DES MOINES — Retired U.S. Supreme Court Justice Sandra Day O’Connor today urged Iowans to preserve the system of merit-based selection of judges that protects a fair and impartial court system.
“The bottom line is Iowa has an excellent system in place for selecting judges,” O’Connor told a forum on judicial independence in Des Moines today.
O’Connor, who was the first woman to serve on America’s highest court, said Iowa is going through a stressful time with three top judges targeted for defeat in retention elections this November. She said courts remain “the one safe place” where citizens can get fair and impartial treatment and it is important that judges “be protected from retaliation for their judicial actions.”
The former U.S. Supreme Court justice said campaigns in nearly 20 states that directly elect judges are seeing contributions that range higher than contests for U.S. Senate seats. She said partisan election of judges has “eroded the faith of our citizens” and it is important for Iowa to maintain a system that insulated judges from political influences.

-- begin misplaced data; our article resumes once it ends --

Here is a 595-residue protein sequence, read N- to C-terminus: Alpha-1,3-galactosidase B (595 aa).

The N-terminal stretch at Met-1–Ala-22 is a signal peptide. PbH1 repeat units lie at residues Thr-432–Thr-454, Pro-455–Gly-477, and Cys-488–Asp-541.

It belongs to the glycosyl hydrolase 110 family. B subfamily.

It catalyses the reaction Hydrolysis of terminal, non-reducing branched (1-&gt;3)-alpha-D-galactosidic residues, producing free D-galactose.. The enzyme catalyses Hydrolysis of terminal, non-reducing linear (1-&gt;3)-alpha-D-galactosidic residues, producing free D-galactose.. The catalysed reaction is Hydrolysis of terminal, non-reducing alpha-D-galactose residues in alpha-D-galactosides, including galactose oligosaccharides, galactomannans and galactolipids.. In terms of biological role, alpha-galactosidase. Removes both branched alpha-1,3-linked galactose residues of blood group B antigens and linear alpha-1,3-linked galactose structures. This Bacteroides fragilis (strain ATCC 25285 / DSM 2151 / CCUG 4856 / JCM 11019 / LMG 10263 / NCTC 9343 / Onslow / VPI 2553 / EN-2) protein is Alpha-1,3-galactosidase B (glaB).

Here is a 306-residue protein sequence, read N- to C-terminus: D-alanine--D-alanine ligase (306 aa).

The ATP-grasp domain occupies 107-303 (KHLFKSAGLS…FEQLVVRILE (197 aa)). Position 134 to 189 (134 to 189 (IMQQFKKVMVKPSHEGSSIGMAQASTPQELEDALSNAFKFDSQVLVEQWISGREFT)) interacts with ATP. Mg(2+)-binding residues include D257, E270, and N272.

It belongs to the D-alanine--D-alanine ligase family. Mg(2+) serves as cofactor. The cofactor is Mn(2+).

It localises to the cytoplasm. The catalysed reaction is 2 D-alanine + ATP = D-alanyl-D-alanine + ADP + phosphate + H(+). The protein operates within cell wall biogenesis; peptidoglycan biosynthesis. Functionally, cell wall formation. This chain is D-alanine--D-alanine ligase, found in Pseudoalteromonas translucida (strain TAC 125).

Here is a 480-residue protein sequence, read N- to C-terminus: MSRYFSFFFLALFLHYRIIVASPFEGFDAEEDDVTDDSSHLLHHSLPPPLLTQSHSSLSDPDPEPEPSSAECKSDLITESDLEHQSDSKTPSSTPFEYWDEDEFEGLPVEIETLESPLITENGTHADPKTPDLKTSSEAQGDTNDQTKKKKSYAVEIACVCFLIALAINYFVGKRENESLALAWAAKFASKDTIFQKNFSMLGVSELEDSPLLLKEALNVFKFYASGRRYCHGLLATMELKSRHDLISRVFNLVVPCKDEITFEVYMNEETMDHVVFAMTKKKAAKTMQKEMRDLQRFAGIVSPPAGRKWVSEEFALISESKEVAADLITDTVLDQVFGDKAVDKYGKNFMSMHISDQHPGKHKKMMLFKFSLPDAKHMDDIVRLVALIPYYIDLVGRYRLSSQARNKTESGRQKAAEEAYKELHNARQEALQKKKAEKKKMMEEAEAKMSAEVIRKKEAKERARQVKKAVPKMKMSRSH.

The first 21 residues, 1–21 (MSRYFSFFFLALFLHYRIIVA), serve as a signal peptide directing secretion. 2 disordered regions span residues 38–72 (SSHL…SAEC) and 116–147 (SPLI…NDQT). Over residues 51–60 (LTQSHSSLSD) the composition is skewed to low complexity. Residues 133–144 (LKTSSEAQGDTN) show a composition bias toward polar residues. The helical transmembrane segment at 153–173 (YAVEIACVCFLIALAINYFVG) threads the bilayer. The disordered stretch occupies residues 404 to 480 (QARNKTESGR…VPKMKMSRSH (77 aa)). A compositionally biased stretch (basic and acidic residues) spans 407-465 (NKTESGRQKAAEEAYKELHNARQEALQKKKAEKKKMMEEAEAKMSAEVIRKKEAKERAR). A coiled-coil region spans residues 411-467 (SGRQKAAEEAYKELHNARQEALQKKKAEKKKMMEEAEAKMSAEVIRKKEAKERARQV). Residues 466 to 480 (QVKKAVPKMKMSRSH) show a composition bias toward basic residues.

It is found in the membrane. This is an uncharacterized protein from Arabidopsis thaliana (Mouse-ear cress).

O’Connor said there is room for improvements in the current merit-based selection process that would include more openness in the workings of judicial nominating commissions, but she cautioned against abandoning the process Iowa has followed for nearly 50 years in favor of direct judicial elections.
This year, Iowa Supreme Court Chief Justice Marsha Ternus and Justices Michael Streit and David Baker are up for retention votes on the Nov. 2 ballot. They are the targets for defeat of an organized effort by former GOP gubernatorial candidate Bob Vander Plaat’s newly formed Iowa For Freedom, a conservative grassroots group intent on sending a message that the courts are taking too much power and overstepping their role in the governmental balance.
Ternus, Streit and Baker were part of a unanimous ruling in April 2009 that struck down a law designed to protect traditional one-man, one-woman marriage as contrary to constitutional equal-protection standards, paving the way for civil marriages between couples of the same gender to be legally conducted later that month. Since then, more than 2,500 same-sex marriages have taken place in Iowa.
Allan Vestal, dean and professor of the Drake University Law School, said judicial retention votes are not intended to be a referendum on an individual case and attempts to make them a voter proxy are improper.
Michael Petro, vice president and director of business and government policy and chief of staff for the Center for Economic Development in Washington, D.C., said court systems have a major effect on business decisions and transactions and businesses look to states that assure them a level playing field, stability and predictability. He said those elements are affected by “messy” processes where judges are seated after winning via hard-fought, highly financed election campaigns.